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Comment: Re:No Competition Here! (Score 2) 191

by confused one (#47799375) Attached to: Battle of the Heavy Lift Rockets
I've come to the conclusion that this may be the unspoken official plan. Congress is driving NASA to do what they're doing; but, the Administration is sort of sitting back quietly saying very little. Note how you don't hear much from the Obama administration about SLS; but, they keep pushing Commercial Crew. I think it is possible they're just waiting for SpaceX (or one of the other commercial contractors) to fill the void and provide commercial launch capability. NASA has leased launch facilities to SpaceX and Boeing already, including pads 39A and 40 at Canaveral. Heavy lift is the next logical step. Musk has made a lot of noise publicly and given the presentation to Congress and the Administration. They're taking him seriously enough that members of Congress are trying to derail his efforts to protect their constituency. I believe the Administration is giving them the same serious consideration, standing back and waiting to see if they can pull it off.

Comment: Re:Time to travel 11 light years (Score 1) 88

by confused one (#47787555) Attached to: Astronomers Find What May Be the Closest Exoplanet So Far
first of all, any high energy protons that come into the region around Earth are deflected by our magnetosphere. At worse, nothing happens. At best, you get pretty lights in the northern sky. Second, the particles aren't necessarily travelling at relativistic speeds, you are (when travelling at velocities approaching c). From your perspective, you're in a sea of relativistic protons even if they're standing still.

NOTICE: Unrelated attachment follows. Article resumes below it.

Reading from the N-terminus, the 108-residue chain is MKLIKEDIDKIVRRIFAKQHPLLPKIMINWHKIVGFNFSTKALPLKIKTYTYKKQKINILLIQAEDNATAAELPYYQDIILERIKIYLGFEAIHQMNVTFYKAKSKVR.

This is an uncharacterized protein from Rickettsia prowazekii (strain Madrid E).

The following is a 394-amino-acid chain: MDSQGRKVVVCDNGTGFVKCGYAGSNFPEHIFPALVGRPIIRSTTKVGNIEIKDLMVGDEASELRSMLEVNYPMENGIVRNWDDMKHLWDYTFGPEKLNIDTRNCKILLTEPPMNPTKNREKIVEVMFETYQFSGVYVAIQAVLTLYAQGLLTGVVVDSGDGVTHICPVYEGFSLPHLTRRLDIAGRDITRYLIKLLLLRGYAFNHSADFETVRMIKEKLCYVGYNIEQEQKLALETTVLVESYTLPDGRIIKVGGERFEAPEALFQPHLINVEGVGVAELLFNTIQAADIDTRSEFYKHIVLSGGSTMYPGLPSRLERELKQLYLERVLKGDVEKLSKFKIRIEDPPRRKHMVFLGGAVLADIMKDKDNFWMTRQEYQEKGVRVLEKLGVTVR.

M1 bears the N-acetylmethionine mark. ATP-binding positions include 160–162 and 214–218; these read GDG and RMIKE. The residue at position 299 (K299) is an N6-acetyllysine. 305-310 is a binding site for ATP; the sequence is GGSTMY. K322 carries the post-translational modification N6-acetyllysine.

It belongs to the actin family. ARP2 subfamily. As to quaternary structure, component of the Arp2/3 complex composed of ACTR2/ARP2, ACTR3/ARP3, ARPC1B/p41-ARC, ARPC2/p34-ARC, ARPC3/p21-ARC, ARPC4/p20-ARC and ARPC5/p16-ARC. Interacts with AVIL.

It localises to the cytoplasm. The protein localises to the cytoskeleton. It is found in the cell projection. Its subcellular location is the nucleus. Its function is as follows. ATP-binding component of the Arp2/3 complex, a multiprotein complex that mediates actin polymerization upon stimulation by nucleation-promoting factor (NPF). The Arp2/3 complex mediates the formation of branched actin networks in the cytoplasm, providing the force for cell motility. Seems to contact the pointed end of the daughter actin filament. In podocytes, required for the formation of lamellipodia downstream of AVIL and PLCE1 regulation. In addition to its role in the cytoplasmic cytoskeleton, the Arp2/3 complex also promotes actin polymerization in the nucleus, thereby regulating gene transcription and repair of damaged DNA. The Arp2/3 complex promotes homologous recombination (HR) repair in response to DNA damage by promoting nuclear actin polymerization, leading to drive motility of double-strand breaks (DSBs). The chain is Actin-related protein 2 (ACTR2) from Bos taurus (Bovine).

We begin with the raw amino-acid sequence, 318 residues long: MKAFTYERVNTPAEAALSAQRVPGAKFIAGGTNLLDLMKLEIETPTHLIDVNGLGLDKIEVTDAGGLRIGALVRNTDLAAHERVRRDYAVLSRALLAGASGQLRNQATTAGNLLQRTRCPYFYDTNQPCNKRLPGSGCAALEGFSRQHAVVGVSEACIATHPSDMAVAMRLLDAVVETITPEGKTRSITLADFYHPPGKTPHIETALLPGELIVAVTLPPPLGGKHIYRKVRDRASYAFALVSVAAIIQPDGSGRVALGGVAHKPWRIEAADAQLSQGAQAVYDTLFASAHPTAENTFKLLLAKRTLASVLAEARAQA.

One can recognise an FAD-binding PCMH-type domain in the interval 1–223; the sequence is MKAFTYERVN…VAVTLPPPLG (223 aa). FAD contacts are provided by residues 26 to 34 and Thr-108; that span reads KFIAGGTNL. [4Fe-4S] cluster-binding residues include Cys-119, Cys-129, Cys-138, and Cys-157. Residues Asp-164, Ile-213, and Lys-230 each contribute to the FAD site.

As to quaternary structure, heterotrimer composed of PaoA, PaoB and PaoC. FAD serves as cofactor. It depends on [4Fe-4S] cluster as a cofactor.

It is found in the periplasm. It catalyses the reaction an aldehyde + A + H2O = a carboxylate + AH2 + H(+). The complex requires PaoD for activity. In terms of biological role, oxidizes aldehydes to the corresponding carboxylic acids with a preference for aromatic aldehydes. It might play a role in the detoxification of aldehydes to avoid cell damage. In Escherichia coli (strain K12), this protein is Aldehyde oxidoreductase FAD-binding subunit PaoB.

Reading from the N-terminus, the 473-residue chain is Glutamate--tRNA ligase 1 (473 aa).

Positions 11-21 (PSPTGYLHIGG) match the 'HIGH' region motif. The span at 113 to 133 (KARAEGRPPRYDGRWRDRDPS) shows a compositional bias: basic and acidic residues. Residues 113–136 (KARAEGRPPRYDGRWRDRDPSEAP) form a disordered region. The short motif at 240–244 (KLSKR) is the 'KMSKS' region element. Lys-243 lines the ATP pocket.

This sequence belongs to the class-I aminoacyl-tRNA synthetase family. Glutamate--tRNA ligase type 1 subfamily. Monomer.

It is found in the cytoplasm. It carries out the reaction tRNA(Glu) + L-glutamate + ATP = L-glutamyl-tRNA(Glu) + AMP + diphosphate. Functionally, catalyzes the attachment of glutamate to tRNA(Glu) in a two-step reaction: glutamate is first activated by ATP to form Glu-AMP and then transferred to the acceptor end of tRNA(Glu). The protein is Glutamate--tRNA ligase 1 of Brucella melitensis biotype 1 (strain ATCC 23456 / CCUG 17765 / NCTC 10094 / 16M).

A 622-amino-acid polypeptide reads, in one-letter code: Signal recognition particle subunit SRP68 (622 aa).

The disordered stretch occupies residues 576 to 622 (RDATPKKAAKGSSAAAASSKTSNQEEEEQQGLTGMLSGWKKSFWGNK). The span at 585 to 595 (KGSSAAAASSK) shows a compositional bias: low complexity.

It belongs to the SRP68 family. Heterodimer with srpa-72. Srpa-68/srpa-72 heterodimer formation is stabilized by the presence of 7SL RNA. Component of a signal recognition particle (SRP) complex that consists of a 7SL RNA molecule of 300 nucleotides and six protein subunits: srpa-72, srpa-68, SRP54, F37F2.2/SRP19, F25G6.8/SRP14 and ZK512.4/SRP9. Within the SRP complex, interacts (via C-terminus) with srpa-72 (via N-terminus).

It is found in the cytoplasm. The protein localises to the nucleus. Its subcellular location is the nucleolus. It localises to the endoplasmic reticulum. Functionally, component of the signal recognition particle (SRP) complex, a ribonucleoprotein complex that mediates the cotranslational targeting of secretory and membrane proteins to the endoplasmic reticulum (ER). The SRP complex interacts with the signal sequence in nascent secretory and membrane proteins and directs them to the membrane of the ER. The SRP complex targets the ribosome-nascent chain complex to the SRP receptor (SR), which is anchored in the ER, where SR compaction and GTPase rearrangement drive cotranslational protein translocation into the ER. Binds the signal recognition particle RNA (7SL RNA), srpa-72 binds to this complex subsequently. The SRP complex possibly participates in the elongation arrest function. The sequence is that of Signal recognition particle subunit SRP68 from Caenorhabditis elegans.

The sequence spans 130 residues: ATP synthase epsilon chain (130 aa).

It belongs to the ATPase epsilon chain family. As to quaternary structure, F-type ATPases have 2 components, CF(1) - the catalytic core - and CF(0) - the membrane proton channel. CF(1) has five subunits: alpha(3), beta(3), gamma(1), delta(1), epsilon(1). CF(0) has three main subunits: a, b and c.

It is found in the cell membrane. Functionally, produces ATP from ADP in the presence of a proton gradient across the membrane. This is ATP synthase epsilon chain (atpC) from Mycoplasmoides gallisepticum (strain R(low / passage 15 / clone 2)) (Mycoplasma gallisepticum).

Comment: ok, so, what now (Score 3, Insightful) 88

by confused one (#47785391) Attached to: Astronomers Find What May Be the Closest Exoplanet So Far

So close... and yet still a freeking impossible distance away.

Oh.. it's just 11 light years away. That's a small number, right? As much as I'd like to be able to say we have a "warp drive" or "jump drive" or something like that... at the moment 11 light years might as well be 11 million light years. it makes no difference to our ability to get there.

Comment: Re:Time to travel 11 light years (Score 1) 88

by confused one (#47785347) Attached to: Astronomers Find What May Be the Closest Exoplanet So Far
1. we don't have the technology to achieve that. 2. without some as yet to be thought of technology, the relativistic relative motion of the incident protons, even at 1 per cubic meter or so, would interact with the vehicle structure and create showers of particles, killing the crew.

Comment: not an uncommon problem (Score 2) 106

by confused one (#47634869) Attached to: Study Finds That Astronauts Are Severely Sleep Deprived
Her experience is actually not at all uncommon. Many astronauts report being uncomfortable for extended periods because of the shift in fluids messing with the body. Nausea is not uncommon because the middle ear ends up filled with fluid and there's no "down" for the vestibular system to reference. People in extended missions find they suffer from discomfort of muscles and joints. They experience vision changes and bone loss. The human body is just not adapted to zero G. Some never adapt; but, astronauts being a group of over-achievers by definition, the hide the symptoms and don't report them.

Comment: Re:So.. what? (Score 1) 255

by confused one (#47626513) Attached to: TEPCO: Nearly All Nuclear Fuel Melted At Fukushima No. 3 Reactor
No one's going to actually go in and look at the reactor (or what's left of it) for a long time. What it does tell us is that most of the fuel is in the bottom of the containment vessel, and not hanging in the reactor pressure vessel. While TEPCO how they will use that information today it will affect their decision making process as they move forward.

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